Things to do in Miami: “Matters of the Inner City” at African Heritage Cultural Arts

From childhood, Charles Humes, Jr. wanted to be an artist.

“I thought that was going to be my career. I was going to be famous, I was going to sell my stuff, and that was all I would do, that was all I wanted to do,” the Miami native explains. “But then reality set in.”

There were bills to pay, a family to support. So, for more than 30 years, Humes shared that passion as an art teacher with Miami-Dade County Public Schools. Today, the artist can enjoy his first solo exhibition in decades, presented at the Amadlozi Gallery of the African Heritage Cultural Arts Center until February 19.

“Matters of the Inner City” features works in a variety of media, examining “the psyche and state of the black experience in Miami and its inner cities,” according to its artist statement.

Having retired, Humes found himself, like many, with free time and a lot on his mind in 2020, living through the COVID-19 lockdown and the unrest following the murder of George Floyd.

“I thought to myself, ‘Well, you know, what about here in Liberty City? What can I do as a visual artist to raise awareness about the situation and the struggles that black people face , people of color?'”

The results include stunning pieces that use a technique Humes calls mosaic collage, with meticulously cut pieces of paper taken from printed materials. Humes glues scraps to create depth and shadows. They also make statements, if one reads the fine print.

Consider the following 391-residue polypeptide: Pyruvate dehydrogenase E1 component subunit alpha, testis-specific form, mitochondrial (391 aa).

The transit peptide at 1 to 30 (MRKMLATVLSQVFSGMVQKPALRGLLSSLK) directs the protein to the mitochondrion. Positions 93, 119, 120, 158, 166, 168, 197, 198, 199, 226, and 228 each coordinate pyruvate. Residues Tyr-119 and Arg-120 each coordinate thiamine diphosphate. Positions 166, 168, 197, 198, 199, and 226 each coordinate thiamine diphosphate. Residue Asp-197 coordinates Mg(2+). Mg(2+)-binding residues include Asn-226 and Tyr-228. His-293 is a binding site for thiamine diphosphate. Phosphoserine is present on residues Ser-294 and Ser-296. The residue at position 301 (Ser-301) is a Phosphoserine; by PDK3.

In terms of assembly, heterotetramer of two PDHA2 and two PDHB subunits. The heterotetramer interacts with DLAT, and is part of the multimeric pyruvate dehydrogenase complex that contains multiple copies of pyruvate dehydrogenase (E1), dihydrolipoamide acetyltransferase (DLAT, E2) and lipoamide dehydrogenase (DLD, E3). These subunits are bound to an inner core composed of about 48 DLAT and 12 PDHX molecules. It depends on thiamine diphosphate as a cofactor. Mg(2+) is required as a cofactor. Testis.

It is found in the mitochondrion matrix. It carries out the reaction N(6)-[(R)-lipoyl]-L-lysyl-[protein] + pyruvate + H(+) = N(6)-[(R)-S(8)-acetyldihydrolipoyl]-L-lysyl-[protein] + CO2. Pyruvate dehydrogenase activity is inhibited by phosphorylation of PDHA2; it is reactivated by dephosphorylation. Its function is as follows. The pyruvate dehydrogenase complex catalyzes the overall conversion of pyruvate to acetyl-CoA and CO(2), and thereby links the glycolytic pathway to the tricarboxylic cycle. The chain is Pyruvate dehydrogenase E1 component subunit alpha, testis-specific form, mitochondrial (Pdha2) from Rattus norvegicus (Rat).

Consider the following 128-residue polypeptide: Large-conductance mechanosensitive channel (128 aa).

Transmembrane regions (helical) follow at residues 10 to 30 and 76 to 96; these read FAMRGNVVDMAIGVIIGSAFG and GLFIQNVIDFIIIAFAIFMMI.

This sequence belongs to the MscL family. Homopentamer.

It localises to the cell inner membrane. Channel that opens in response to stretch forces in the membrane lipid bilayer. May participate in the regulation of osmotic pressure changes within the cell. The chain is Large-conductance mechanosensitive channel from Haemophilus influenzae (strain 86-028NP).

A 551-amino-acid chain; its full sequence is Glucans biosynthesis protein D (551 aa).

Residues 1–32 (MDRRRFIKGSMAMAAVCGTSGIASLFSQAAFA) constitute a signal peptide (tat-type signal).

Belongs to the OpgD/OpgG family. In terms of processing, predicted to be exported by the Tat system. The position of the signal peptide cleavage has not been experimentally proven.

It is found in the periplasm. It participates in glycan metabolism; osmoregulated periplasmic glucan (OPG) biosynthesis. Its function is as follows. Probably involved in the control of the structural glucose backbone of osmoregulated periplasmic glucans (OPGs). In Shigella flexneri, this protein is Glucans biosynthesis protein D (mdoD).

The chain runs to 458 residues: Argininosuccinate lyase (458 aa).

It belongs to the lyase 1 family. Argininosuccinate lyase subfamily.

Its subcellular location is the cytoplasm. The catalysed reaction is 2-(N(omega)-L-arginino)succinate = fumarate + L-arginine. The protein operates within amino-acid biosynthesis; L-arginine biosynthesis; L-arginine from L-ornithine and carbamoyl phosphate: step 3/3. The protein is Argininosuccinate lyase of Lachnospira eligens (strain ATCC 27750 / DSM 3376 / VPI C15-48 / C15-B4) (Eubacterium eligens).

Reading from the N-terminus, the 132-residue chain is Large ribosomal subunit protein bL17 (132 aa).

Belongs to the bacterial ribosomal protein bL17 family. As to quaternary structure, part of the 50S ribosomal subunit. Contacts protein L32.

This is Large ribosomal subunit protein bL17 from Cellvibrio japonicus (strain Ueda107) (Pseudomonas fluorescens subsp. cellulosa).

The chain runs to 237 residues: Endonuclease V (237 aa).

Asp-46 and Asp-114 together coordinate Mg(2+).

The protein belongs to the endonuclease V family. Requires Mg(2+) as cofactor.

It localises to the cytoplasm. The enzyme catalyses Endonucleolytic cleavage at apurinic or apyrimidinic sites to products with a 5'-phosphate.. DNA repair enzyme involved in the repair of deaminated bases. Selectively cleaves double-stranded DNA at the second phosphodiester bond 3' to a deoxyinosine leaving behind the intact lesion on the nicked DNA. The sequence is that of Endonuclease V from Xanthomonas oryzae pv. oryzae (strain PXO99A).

Life-size photographs of these works fail to capture their complexity.

Although the exhibition is a collection of beautiful works of art, some pieces have quite humble beginnings.

“I guess a lot of the work could be called actual found art,” says Humes, recounting how he would go “provide,” looking for discarded materials he could use.

Click to enlarge

“Matters of the Inner City” was produced with the support of Oolite Arts.

Photo by Gregory Reed

Once he found a pile of rolled up canvases behind a furniture store: “It was my lucky day, I said ‘Bonanza!'”

The stuff was soaked and soiled, he said, but you would never know that from seeing it adorned and displayed as it is now.

Other works on display, notably drawings, are simpler. At this point in his career, Humes says he’s less concerned with producing great work than getting a message across.

“I’ve been criticized for that because sometimes it looks like a job isn’t finished, it’s a bit hard or uneven, but that’s the way it is,” he says.

“Matters of the Inner City” was produced with support from Oolite Arts; Humes won one of his Creator Awards in 2020. He spoke to a standing crowd of over 50 at a January 22 reception at the gallery.

During Miami Art Week 2021, Amadlozi Gallery hosted “Le Art Noir, Diversity in Color” in partnership with former Miami Dolphins player Louis Oliver. Its next exhibition, featuring mixed folk art, is scheduled to open in March.

Now back to doing his life’s work full time, Humes is looking forward to a show in Miami Beach later this year. And he has an idea for a set of coins inspired by Paul Cadmus’ “The Seven Deadly Sins” series.

“But it can take on a whole other meaning than just greed and avarice and all those things,” he says. “I’ll tie it to what’s happening here in Miami.”

– Tracy Fields,

“Inner City Affairs.” On view through Saturday, February 19 at the Amadlozi Gallery at the African Heritage Cultural Arts Center, 6161 NW 22nd Ave., Miami; 305-638-6771; Free entry.

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